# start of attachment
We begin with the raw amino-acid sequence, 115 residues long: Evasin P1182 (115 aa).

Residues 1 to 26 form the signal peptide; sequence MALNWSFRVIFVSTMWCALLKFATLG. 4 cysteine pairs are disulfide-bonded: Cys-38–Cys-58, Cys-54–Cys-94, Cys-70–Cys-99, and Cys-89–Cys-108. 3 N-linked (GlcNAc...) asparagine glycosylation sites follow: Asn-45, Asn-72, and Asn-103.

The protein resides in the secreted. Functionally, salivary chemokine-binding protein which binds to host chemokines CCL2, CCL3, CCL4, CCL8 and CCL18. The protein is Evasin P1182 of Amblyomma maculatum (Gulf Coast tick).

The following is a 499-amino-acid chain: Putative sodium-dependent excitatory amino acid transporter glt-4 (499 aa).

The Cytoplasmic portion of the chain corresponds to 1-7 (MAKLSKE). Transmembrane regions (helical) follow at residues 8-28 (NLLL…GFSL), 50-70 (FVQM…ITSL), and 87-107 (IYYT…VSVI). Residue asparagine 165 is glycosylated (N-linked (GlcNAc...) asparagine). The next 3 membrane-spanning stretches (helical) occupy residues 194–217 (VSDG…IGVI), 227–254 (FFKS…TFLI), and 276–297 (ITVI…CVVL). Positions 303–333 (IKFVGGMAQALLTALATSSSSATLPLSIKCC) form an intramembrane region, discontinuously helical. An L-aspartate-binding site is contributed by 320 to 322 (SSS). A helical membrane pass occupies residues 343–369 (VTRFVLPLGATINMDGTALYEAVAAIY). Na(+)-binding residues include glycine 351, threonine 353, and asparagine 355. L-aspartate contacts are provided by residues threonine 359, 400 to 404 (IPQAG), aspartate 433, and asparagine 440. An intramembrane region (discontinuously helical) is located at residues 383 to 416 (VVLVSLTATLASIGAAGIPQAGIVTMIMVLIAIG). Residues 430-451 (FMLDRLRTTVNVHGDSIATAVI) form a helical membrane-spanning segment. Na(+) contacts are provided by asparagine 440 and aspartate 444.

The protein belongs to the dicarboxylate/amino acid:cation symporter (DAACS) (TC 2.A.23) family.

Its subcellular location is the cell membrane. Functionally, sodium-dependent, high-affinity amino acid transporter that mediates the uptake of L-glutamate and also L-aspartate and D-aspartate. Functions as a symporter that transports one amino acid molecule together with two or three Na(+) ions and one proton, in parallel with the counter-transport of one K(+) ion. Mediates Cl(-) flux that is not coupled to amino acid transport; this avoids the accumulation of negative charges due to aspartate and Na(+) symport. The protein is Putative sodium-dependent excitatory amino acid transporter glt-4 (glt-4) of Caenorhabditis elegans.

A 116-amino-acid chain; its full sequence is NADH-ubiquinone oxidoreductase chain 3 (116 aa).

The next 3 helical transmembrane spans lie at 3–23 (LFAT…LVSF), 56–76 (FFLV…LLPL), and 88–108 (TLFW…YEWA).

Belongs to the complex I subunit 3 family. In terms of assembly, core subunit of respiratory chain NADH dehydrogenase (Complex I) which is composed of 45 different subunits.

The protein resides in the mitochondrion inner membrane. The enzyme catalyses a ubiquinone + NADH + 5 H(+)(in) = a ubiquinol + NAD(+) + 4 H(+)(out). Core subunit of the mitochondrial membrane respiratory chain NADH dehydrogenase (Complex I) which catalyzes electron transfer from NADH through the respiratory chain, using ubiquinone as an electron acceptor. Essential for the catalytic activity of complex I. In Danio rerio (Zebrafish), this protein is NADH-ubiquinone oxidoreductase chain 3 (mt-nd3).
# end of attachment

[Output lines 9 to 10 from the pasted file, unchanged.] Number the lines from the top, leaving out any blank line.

The next 3 helical transmembrane spans lie at 3–23 (LFAT…LVSF), 56–76 (FFLV…LLPL), and 88–108 (TLFW…YEWA).

Belongs to the complex I subunit 3 family. In terms of assembly, core subunit of respiratory chain NADH dehydrogenase (Complex I) which is composed of 45 different subunits.